The Best ‘Parks And Recreation’ Episodes, Ranked

06.02.19 3 weeks ago
best parks and rec episodes

NBC

Parks and Recreation has only been off the air for four years, but it’s already hard not to miss Pawnee and those who lived there. Although it began in a more satirical bent, the show found its footing when it realized it wasn’t a mere clone of The Office. Specifically, it got better once it realized its main hero, Middle American bureaucrat Leslie Knope, was worthy of affection, not ridicule. The same went for her gaggle of weirdo co-workers, who populated the fictional Indiana town’s eponymous department. Over seven seasons, from 2009 to 2015, Parks and Rec walked a fine line between batty comic invention and good vibes, able to toss off a bizarre one-liner as easily as it could find the space to pluck at the heartstrings.

Predictably, there were a lot of stand-out episodes. Quality control was consistently high for its run, making it an easy show to rewatch (episodes can currently be found on Netflix, Amazon Prime, and Hulu). Because of this, it was tough to pick only 15 out of a total of 125 episodes for this list, but somehow, we managed. Here are the 15 best Parks and Rec episodes and a list of honorable mentions that just had to get some affection thrown their way.

Honorable Mentions: Rock Show, Hunting Trip, Citizen Knope, The Johnny Karate Super Awesome Musical Explosion Show

NBC

15. Win, Lose or Draw (Season 4, Episode 22)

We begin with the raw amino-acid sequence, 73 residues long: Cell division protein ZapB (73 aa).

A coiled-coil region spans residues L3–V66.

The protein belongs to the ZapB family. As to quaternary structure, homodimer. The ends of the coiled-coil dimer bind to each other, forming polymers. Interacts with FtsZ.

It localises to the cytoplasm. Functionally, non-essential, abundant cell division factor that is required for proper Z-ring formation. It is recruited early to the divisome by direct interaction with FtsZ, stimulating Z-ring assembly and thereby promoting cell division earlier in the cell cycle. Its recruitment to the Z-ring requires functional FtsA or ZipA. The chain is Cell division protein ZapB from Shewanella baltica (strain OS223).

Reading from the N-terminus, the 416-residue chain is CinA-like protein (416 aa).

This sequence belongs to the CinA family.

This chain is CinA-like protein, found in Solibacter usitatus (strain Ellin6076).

The Story: It’s the culmination of the fourth season’s main story arc, in which Leslie — the person most put on earth to work in small town government, or maybe big time national government — found herself struggling for Pawnee’s city council seat against her opponent: rich kid doofus Bobby Newport (Paul Rudd, who’s somehow at once enraging and endearing). Anyway, she wins.

Why It’s On This List: At least happy endings happen in fiction. Even though Leslie’s win was a foregone conclusion, it was still a huge relief, even back in innocent 2012, when the highly qualified female candidate (with a Hillary Clinton picture in her office) wound up trouncing the unqualified wealth monster running against her. It also speaks to how much the show had changed. In the early days, when Leslie was more of a Michael Scott-esque menace, she probably would have lost. But Parks and Rec learned that it was best to be about good vibes.

NBC

14. Media Blitz (Season 3, Episode 5)

The Story: We finally get to learn something about Ben Wyatt (Adam Scott) — the super-human state auditor whose appearance, alongside Rob Lowe’s Chris Traeger, initially spelled doom for the Parks and Rec department — after reporters dig up his hilariously grim origin story.

Why It’s On This List: One of Parks and Rec’s best strengths is taking characters you thought were one-note, even annoying (most famously, Chris Pratt’s Andy Dwyer) and finding the lovable goofball underneath. Up to this point, Ben and Chris had been vaguely hissable. Here, Ben gets humanized. We learn why he’s so driven, so exacting, so glum: He’s masking the failure of destroying a town as their overly precocious child mayor. He’s been running from it ever since, but it’s clear, from this episode, that he needn’t run anymore. He’s found his home.

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